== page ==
GraphQL API Support - Introduction

As of HawkScan v.0.6.6, StackHawk now provides GraphQL API scanning support.

Enabling this feature allows HawkScan to perform introspection of your app to generate routes based on available GraphQL operations. If enabled, the scanner works to enumerate all output types, input types and input parameters for the available Query and Mutation operations found from introspection.

Please see the configuration section for more details.

Operation Generation

Functional Overview

  1. HawkScan initially introspects the GraphQL schema endpoint for available types and operations.
  2. Once the output and input types have been enumerated, HawkScan generates new requests based on these values and combines the requirements into requests using additional variables and populates child fields and dependencies wherever possible.
  3. Initial values provide each set of test input variables with data and operations begin populating the spider with requests.
  4. HawkScan uses these initial requests to feed discovered routes back into the active scanner for auditing.
  5. Requests use the POST HTTP method by default, but GET requests are also supported per the GraphQL specification.

GraphQL Configuration

At a minimum, HawkScan requires app.graphqlConf.enabled be set to true in stackhawk.yaml to enable support. Provide a relative path to the introspection endpoint if necessary.

Additional parameters can be found under the app.graphqlConf section of the stackhawk.yml. Settings include recursion depth, max URI length for GET requests, rate limiting on introspection and setting the target operation type.

By default, the spider generates operation requests for both Query and Mutation types. This behavior can be altered to only one or the other with the .operation parameter.

The following is an example of a base configuration for scanning GraphQL:

Example:

stackhawk.yml

app:
  host: http://localhost:3000
  graphqlConf:
    enabled: true
    schemaPath: '/graphql'
    operation: ALL
    maxDepth: 3

Note: Take note of other configured scanning features such as *OpenAPI* or *AJAX Spider* support as this may delay scan times and completion in larger environments.

Example GraphQL Schema Introspection

More information on GraphQL fields, types, variables and operations can be found in the following series of documents:

HawkScan expects a well-formed GraphQL schema definition which conforms to the GraphQL specification.

A simple example:

schema

{
  "data": {
    "__schema": {
      "queryType": {
        "name": "Query"
      },
      "mutationType": {
        "name": "Mutation"
      },
      "subscriptionType": null,
      "types": [
        {
          "kind": "OBJECT",
          "name": "Query",
          "description": null,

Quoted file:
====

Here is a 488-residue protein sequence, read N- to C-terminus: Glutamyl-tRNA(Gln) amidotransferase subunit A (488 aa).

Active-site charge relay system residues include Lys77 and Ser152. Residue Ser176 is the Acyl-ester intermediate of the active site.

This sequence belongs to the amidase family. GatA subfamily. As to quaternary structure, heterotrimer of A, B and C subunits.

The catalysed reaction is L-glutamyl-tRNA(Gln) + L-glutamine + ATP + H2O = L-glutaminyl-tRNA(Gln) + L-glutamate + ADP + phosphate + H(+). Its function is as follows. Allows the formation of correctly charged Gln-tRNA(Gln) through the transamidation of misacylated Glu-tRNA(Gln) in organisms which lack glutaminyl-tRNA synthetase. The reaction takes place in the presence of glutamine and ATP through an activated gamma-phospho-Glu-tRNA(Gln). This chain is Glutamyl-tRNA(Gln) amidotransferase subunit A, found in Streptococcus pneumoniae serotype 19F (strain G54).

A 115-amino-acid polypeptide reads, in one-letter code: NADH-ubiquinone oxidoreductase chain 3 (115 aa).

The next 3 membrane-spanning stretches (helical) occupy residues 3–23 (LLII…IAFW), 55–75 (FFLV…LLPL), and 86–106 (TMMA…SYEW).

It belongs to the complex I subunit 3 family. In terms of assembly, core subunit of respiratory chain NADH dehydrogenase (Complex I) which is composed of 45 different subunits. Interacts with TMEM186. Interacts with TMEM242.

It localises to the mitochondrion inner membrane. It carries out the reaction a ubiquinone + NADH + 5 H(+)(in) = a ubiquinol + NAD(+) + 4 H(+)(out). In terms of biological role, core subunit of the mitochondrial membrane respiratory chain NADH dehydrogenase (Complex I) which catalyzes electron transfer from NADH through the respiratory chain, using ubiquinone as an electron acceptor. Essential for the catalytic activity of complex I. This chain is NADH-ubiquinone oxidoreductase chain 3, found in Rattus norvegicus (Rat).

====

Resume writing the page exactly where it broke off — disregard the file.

"fields": [
            {
              "name": "post",
              "description": null,
              "args": [
                {
                  "name": "where",
                  "description": null,
                  "type": {
                    "kind": "NON_NULL",
                    "name": null,
                    "ofType": {
                      "kind": "INPUT_OBJECT",
                      "name": "PostWhereUniqueInput",
                      "ofType": null
                    }
                  },
                  "defaultValue": null
                }
              ],
              "type": {
                "kind": "OBJECT",
                "name": "Post",
                "ofType": null
              },
              "isDeprecated": false,
              "deprecationReason": null
            }
		  ]
	    }
	  ]
	}
  }
}

HawkScan generated requests

*HawkScan* provides support for both POST and GET requests.

The following is an example POST request.

POST http://localhost:4000 HTTP/1.1
User-Agent: HawkScan/2.0; StackHawk, Inc. (https://www.stackhawk.com)
Pragma: no-cache
Cache-Control: no-cache
Content-Length: 296
Accept: application/json
Content-Type: application/json
Host: localhost:4000

{
  "query": "query filterPosts($searchString:String ) { filterPosts(searchString:$searchString) { id } }",
  "variables": {
    "searchString": "KaaaKaww!"
  }
}

Following is an example GET request.

http://localhost:4000?query=filterPosts($searchString:String%20)%20%7B%20filterPosts(searchString:$searchString)%20%7B%20id%20%7D%20%7D&variable

Query and Mutation operations are both enumerated by default. This behavior can be altered to allow targeting either Query or Mutation operations only. See .graphqlConf for more info.

Batching Operations

Batch request operations allows HawkScan to combine top level output types into a single request.

Using graphql-apollo-server in the Prisma scanner test project as an example, operations generated without batching enabled appear as follows:

{"query":"mutation publish($id:Int ) { publish(id:$id) { id } }","variables":{"id":1}}
{"query":"mutation publish($id:Int ) { publish(id:$id) { title } }","variables":{"id":1}}
{"query":"mutation publish($id:Int ) { publish(id:$id) { content } }","variables":{"id":1}}
{"query":"mutation publish($id:Int ) { publish(id:$id) { published } }","variables":{"id":1}}
{"query":"mutation publish($id:Int ) { publish(id:$id) { author    } }","variables":{"id":1}}
{"query":"mutation publish($id:Int ) { publish(id:$id) { authorId } }","variables":{"id":1}}

With batching enabled, these requests are joined into a single operation:

{"query":"mutation publish($id:Int ) { publish(id:$id) { id title content published author authorId } }","variables":{"id":1}}

Note that depending on recursion depth, this may or may not provide all required child fields for a type.